It should not come as a surprise to any driver that distraction can be deadly behind the wheel. Enormous efforts have been made to raise awareness and educate drivers about the risks of distracted driving, and laws in Georgia specifically prohibit texting while driving. Some drivers are prohibited from using a cellphone in any capacity.
Unfortunately, despite these efforts, distracted driving remains a serious concern. In fact, it may be more concerning than we even realize. Recently, the results from a three-year study were released and they reveal some troubling information distracted driving.
According to the study, participants were clearly distracted in 68 percent of the 905 accidents researchers looked at. The distractions observed included actions like using a cellphone, reading, eating, drinking, grooming, using a GPS device, reaching for something and dealing with emotional distress.
Distraction was measured by cameras and sensors that were equipped in the 3,500 participants' vehicles. This footage was then analyzed and the researchers found that distractions -- especially those taking a driver's eyes off the road -- were to blame for an increased risk of accidents.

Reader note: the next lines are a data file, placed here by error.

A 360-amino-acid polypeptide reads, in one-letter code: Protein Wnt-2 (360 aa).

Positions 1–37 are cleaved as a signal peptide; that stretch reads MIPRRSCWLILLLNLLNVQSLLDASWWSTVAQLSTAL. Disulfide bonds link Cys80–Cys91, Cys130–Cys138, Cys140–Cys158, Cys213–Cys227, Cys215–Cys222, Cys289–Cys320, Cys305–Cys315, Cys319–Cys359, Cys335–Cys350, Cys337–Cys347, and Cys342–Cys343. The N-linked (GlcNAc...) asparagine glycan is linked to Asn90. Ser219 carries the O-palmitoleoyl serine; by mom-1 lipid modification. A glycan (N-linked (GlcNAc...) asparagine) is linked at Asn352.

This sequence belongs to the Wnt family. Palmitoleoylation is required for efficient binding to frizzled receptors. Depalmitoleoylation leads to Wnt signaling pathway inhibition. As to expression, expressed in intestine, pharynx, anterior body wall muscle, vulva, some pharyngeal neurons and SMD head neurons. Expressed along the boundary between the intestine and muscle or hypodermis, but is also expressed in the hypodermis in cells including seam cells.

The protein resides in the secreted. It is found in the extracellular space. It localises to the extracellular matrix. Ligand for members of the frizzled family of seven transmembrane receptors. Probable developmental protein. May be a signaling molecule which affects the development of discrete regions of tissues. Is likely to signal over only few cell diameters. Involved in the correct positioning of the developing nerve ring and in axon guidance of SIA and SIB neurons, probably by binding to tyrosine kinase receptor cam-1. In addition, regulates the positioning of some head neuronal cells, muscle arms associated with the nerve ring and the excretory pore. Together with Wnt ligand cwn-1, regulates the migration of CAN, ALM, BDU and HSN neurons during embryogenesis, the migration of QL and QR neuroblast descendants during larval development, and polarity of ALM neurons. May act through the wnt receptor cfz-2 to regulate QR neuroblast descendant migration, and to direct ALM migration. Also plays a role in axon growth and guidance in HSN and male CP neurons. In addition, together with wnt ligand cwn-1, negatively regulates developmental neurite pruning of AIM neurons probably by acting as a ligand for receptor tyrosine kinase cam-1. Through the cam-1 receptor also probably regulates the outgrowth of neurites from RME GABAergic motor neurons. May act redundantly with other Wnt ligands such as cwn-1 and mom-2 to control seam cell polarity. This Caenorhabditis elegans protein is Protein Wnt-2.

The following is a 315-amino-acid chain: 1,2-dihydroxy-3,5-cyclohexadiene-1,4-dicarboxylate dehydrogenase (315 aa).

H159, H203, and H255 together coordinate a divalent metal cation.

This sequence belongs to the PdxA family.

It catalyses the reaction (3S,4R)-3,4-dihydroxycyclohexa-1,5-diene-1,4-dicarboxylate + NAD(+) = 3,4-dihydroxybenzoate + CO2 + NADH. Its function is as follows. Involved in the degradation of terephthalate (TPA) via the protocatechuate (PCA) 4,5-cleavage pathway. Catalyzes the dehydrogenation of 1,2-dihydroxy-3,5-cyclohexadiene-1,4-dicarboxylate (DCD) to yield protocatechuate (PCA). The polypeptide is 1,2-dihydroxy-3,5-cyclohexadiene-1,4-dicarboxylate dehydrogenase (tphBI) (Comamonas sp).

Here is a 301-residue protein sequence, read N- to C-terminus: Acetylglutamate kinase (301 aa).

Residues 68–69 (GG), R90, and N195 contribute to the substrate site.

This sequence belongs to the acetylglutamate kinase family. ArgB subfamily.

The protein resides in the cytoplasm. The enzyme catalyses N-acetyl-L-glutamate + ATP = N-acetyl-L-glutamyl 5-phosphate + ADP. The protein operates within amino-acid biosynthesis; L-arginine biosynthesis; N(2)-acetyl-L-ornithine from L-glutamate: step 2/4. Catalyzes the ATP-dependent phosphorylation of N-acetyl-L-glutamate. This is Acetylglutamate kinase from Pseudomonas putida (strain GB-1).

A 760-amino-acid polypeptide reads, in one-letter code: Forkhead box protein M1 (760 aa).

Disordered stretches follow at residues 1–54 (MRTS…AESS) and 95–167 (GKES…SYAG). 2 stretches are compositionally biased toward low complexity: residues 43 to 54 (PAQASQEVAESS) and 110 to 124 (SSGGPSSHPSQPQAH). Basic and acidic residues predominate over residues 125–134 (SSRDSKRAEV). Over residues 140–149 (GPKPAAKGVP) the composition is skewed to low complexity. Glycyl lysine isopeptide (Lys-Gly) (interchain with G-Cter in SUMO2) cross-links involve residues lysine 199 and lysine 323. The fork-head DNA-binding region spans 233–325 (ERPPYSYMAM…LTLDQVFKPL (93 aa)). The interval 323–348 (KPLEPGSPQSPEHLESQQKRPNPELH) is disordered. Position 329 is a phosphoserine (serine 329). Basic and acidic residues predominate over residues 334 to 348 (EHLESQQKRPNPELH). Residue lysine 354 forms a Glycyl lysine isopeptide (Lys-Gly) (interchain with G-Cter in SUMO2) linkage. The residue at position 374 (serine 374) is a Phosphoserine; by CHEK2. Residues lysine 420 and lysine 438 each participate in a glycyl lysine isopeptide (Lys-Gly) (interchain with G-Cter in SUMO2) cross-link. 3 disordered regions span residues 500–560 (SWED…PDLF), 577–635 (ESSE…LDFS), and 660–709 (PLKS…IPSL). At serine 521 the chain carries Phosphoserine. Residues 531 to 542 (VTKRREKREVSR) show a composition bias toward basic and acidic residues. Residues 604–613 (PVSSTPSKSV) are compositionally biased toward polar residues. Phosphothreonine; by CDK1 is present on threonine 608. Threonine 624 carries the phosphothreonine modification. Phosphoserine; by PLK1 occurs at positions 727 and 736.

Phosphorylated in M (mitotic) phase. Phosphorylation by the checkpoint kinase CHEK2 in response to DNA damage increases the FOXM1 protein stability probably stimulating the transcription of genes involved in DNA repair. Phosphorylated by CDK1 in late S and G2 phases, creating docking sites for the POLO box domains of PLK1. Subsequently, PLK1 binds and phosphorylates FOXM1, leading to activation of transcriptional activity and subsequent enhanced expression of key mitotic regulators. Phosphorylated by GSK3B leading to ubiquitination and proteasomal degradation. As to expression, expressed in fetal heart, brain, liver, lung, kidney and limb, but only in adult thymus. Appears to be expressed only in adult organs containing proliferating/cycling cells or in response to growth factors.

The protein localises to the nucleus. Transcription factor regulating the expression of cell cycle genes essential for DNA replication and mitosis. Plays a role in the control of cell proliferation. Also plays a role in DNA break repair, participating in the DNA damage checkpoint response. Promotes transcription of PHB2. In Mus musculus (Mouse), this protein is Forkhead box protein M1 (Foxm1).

Perhaps most concerning is the fact that participants in the study were aware that their habits and driving behaviors were being monitored, yet they still engaged in distracting behavior. This could suggest that drivers who are not being monitored are even more likely to do things other than focus on the road.
Considering how dangerous distracted driving is and how many people regularly get distracted behind the wheel, the possibility of being hurt in an accident caused by one of these drivers is certainly something to be concerned about.
Many different groups are looking for ways to address this problem, but there is no indication of an immediate solution. What this means is that distracted driving accidents will continue to happen, and it will be up to the victims and their families to hold a driver financially and legally accountable to reinforce the message that such behaviors are unacceptable.
Source: CBS News, "The biggest distractions that cause car crashes," Randy Dotinga, Feb. 23, 2016